To which I cannot help but respond:
I am glad Mr. Dimon is so pleasant with us;
His words and his sneer, I thank him for:
When we are next met in Congress assembled,
We will, by God’s grace, pass such a bill as
Shall send his wits into the hazard.
And we understand him well,
How he comes now with memory of wilder days,
When he did reign as Prince untouchable
And those set to guard against his excesses
Catered to his whims and kept him safe against all
Accountability that had once been law.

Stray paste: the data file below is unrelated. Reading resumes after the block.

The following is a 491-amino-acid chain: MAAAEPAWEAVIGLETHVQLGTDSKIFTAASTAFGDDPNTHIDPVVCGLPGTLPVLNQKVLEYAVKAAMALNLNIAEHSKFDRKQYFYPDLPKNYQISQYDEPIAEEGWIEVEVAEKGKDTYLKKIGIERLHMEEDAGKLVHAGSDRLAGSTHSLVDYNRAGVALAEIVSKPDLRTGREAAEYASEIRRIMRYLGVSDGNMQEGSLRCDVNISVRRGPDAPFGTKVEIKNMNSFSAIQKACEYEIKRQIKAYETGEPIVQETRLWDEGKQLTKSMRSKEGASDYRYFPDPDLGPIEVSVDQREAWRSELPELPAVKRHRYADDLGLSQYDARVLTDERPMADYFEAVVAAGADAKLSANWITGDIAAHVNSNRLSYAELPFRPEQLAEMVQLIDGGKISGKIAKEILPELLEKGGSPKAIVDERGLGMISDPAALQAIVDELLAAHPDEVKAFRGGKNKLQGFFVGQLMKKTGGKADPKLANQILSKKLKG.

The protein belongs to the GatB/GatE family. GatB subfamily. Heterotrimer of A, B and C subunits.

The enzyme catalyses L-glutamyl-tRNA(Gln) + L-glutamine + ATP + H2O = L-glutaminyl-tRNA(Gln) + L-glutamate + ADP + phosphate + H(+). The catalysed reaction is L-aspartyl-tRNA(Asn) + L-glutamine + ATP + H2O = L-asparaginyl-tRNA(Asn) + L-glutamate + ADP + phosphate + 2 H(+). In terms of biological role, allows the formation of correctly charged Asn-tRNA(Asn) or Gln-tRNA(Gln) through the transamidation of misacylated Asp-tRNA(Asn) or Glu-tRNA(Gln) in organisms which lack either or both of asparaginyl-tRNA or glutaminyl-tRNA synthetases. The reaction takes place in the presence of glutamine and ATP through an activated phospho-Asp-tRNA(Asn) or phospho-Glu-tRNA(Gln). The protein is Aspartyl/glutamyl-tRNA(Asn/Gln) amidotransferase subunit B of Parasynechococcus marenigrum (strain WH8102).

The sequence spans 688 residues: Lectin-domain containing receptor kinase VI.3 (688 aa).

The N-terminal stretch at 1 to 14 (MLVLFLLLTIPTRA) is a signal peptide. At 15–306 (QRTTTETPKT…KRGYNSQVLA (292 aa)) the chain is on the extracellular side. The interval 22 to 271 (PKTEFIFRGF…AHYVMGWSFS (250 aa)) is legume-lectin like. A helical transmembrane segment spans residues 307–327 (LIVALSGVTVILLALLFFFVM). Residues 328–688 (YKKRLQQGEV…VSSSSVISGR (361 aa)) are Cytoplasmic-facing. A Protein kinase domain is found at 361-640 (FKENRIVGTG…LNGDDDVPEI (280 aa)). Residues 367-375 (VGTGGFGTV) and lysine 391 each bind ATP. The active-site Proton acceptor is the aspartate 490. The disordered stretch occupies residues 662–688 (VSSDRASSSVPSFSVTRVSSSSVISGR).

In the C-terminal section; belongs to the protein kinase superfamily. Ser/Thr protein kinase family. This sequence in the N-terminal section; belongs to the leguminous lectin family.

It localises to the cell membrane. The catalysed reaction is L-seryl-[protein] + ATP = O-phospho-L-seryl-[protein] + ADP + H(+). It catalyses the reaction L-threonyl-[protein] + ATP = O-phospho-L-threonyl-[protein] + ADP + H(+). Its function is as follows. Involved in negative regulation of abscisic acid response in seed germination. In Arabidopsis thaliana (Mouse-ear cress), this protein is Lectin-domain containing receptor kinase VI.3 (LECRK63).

What wonder when, having supped so freely and so long
at public feast, that he should task us so
for daring to restrain his monstrous appetites?
So tell the pleasant prince this mock of his
Hath turn’d his balls to gun-stones; and his soul
Shall stand sore charged for the wasteful vengeance
That shall fly with them. For I swear
His jest will savour but of shallow wit,
When his colleagues weep more than ever they did laugh at it.
(With apologies to Henry V)
I do hope the folks at Treasury who fought so hard to restrain the “radical” demands that public money have some conditions attached take note of how grateful their financial sector “clients” are for their services.
Stay tuned . . . .